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Apples: Golden Delicious »« Apples: Fuji

Apples Gala

Malus domestica


Everybody loves a fresh, crispy apple. Whether it’s a quick snack or the basis of a delicious baked treat, apples are one of the most easily available and popular types of fruit out there.

There are more than 7000 known cultivars or subspecies of apples, with different cultivars developed for different climates and purposes. Many have been developed for eating, others for cider, others for cooking, and still others for disease resistance, yield, ease of shipping, and flavour. Most apples we buy in the supermarket are developed to give the best commercial return, but some older, more unusual varieties can sometimes be found through independent growers.

Gala is a relatively small apple, with striped skin that’s usually red with some yellow or green tinges. Typically, they have a crispy texture and reasonably sweet flavour that can sometimes be a bit bland; often, this happens when they’ve been bought out of season.

Apples will give you some vitamin C, but their real value is in their fibre content. Fibre plays a very important role in bowel health, reducing the risk of colon cancer, and it also helps lower cholesterol by preventing re-absorption. Apples are a good source of antioxidants, which may help prevent other types of cancer as well.

Choose firm apples with good colouring. The colour on a Gala can help indicate its age: a pale apple is probably newly picked, whereas a dark apple has either spent a bit longer on the tree or it’s spent some time in a cold store. Avoid apples with bruising or weeping patches – they’ll destroy your fruit bowl, and a bruised apple will give off more ethylene gas, ripening the rest of your fruit too quickly. They’ll keep for quite a while in the fridge, but are best fresh.



The apple tree may well have been the first fruit tree to be cultivated. Originating in or around Turkey, over the centuries thousands of varieties have been developed through cross-pollination.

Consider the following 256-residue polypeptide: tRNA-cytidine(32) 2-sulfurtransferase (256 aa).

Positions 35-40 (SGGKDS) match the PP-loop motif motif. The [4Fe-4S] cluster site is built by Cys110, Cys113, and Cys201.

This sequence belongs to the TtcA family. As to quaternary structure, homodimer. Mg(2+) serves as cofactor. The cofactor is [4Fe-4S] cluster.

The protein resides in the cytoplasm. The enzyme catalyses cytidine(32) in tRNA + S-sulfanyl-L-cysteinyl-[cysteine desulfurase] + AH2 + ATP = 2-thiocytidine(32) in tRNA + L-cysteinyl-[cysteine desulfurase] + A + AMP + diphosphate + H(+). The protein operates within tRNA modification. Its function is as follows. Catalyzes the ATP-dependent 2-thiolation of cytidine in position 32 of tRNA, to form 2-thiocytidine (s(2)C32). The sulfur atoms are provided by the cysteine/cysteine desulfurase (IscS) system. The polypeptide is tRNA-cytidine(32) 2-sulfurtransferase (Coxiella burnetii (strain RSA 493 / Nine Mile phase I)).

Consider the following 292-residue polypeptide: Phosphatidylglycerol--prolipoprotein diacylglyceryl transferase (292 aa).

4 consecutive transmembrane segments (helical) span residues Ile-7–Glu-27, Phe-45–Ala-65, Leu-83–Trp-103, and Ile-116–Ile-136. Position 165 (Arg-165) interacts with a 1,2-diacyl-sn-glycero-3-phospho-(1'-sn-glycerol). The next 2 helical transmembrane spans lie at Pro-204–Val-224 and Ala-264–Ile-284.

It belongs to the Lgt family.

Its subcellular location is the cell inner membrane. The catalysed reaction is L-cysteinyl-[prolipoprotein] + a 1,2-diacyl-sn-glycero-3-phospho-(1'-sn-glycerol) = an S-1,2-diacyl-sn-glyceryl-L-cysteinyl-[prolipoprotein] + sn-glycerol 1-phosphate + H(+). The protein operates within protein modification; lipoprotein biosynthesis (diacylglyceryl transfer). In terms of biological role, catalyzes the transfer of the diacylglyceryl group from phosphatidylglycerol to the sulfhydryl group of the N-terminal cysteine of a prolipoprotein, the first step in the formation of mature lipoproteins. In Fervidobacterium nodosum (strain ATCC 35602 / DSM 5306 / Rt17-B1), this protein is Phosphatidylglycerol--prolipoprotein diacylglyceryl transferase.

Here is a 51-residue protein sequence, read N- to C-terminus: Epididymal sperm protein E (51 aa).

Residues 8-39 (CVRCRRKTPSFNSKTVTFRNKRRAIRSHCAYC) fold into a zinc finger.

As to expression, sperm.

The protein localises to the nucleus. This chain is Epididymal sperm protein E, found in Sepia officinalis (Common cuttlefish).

Apples have long played a role in the culture of human civilisations: they’re associated with the Forbidden Fruit in the Bible story of Adam and Eve, although the fruit itself is never actually mentioned; in Ancient Greece it was considered to be sacred to the goddess Aphrodite; and in Norse mythology they’re connected to fertility and everlasting youth.

The Gala was developed in New Zealand in the 1930s from a cross between a Golden Delicious and a Kidd’s Orange Red, which itself is the result of a crossing between a Red Delicious and Cox Orange Pippin. A plant patent was obtained in the United States in 1974, and was first planted commercially in the United Kingdom in the 1980s, where it now makes up about a fifth of the commercial production of eating apples.


Gala apples are cultivated as an eating apple, so are best eaten fresh or juiced. They’re a great addition to salads, with balsamic vinegar and perhaps a cheese like feta to cut through the sweetness.


At the Jewish New Year, Rosh Hashanah, apples are eaten with honey for a sweet new year.

Apples are high in pectin, and a lot of jam sold commercially is gelled using pectin from apples.

Like blackberries and raspberries, apples are a member of the rose (Rosaceae) family.

Ever bobbed for apples at Halloween? The tradition comes from a Pagan new year ritual, in which the first to catch an apple in their teeth was said to be the next to marry.

If you cut an apple in half crosswise, the core makes the shape of a five-pointed star.

Apples: Golden Delicious »« Apples: Fuji


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